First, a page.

Racha Yai Diving
Koh Raya Yai
Racha Yai Island is located 13 nautical miles south of Phuket Island and is dived by Phuket day trip dive boats. There is also dive centres on Racha Yai island. Racha is sometimes spelled Raya, or Raja but don’t be confused, they are all the same dive location. Racha Yai is a granite island with beautiful beaches and bays all around and dense tropical jungle covering the interior.
There are several dive sites at Racha Yai. Most of those sites are suitable for all levels of diver and Racha Yai is often the location for student divers first open water dives. Visibility is always good and currents mild.
Racha Yai diving is easy and although you probably won’t see anything as big as a manta ray the reefs are very pleasant with lots of schools of fish. Racha Yai is a good place to do a refresher dive if you’ve been out of the water for a while.
The best dive sites are along the east coast of Racha Yai where bays known by their number only are joined by long reefs of staghorn coral. The reefs drop down to around 25m before the sand levels off. The three main dive sites here are Lucy’s reef, Staghorn Reef and Home Run. In the sand you can find blue spotted sting rays and garden eels. Over the reef are large schools of yellowtail barracuda plus snapper and fusiliers. Butterfly fish, cornet fish and dog faced puffer are numerous as are moray eels.
Titan trigger fish are very territorial on staghorn reef and have been known to charge and bite divers. Turtles are common on Lucy’s reef and divers occasionally see a Leopard shark there too. There is a small wreck on Home Run. The shallow bays can be great places to find interesting marine life. The sandy bottom is scattered with coral bommies covered by seafans, Christmas tree worms and anemones.
Anemones are home to clown fish. The bommies hide octopus and moray eels. Cuttlefish can be seen in the sand. Bay number 4 is home to a couple of bent stick pipefish.
On the north west side of Racha Yai is Bungalow Bay named after the small bungalows that used to be on the beach but have now been replaced by a luxury resort. There is a hard coral reef either side of the horseshoe shaped bay. Sea cucumbers, blue sea stars and sea urchins litter the sandy bottom.
Many species of hard coral are crammed in with the granite rocks from the surface down to around 25m on the outside of the bay. Small bamboo sharks can often be found hiding under rocks. Lion fish and scorpion fish are common. There are a few giant clams and some anemones. There are also a couple of small swim throughs.
Siam Bay has always had a pleasant hard coral reef but in 2006 that reef was enhanced by a government funded project to place underwater statues in the bay. The statues were commissioned to attract divers back to Phuket after the December 2004 tsunami. Divers are now back in abundance and the statues have become a favourite novelty dive and photo opportunity.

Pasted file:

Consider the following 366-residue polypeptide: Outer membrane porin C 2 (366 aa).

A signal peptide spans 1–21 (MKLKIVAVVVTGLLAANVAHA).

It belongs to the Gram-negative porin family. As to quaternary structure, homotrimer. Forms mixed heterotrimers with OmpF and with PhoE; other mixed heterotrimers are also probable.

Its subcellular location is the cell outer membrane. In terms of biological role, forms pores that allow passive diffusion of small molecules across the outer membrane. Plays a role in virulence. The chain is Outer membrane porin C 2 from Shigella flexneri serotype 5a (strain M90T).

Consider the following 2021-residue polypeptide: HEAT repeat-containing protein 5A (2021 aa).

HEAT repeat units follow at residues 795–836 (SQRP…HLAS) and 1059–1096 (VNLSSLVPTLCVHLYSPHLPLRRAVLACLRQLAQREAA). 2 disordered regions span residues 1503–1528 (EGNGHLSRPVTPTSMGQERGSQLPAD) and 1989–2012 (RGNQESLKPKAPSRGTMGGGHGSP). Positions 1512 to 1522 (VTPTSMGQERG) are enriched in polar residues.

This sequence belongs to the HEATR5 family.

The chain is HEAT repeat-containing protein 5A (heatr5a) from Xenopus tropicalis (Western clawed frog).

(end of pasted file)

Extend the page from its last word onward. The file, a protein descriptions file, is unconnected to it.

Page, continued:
The various statues sit a short distance from the edge of the coral reef on the sandy bottom and there is a mooring line down to them making descents easy. The average depth on the bottom is 18m, the maximum depth is 22m. Visibility is usually clear.
There are two large elephant statues that divers can sit on for photos. One elephant has it’s trunk raised. There is a large oyster shell and a Thai sala (pavilion). There is also a big temple gate protected from evil spirits by a mythical giant sentry called a Yak in Thai.
The statues are all within easy finning distance of each other so divers can check them all out before moving off over the reef. Be sure to swim between the elephants legs, it’s considered good luck in Thai. Also have a look in the elephant ears where white eyed moray eels have made their homes
From the statues your guide will set a compass bearing of 120 degrees and guide you over the sand towards the reef. While swimming over the sand look out for blue spotted sting rays that try to hide from view by burying all but their eyes in the sand. You’ll also see black spotted garden eels. Also check for bent stick pipe fish. Yes they do look like a bent stick and are only about 10cm long, not the most exciting fish you’ll ever see but pretty rare.
On the edge of the reef is a large and stone fish. These ugly and very poisonous fish are also a rare sight unlike their scorpion fish cousins which are numerous.
The reef is mainly staghorn and table coral. Schools of fish include snapper, fusilier, yellow tail barracuda and banner fish. Trumpet fish and flute fish hover over the coral, titan trigger fish aggressively guard their territory. Dog faced puffer fish and porcupine fish are also common.
Racha Yai cubes
A fairly new addition to Racha Yai is a maze of concrete cubes on the edge of bay one on the east coast. It’s a new artificial reef project which is hoped will generate coral growth. It’s a slow process but some fish are making the cubes their home.
At the moment this area is best for practicing buoyancy control skills, can you swim through the cubes without touching them? They also deter fishermen from dragging nets that will get snagged.
Between Racha Yai bay one and bay two you will find the small Harruby Wreck. It sits in 22 metres of water, the top is at about 16 metres. So it’s a suitable dive for open water certified divers but is also a good training site for the basic PADI Wreck diver specialty course. There are places where penetration into the wreck are possible.
Plenty of marine life has set up home here including batfish, barracuda, scorpionfish, bannerfish and moray eels. Plus critters like nudibranchs and ghost pipefish.
This post is also available in: Thai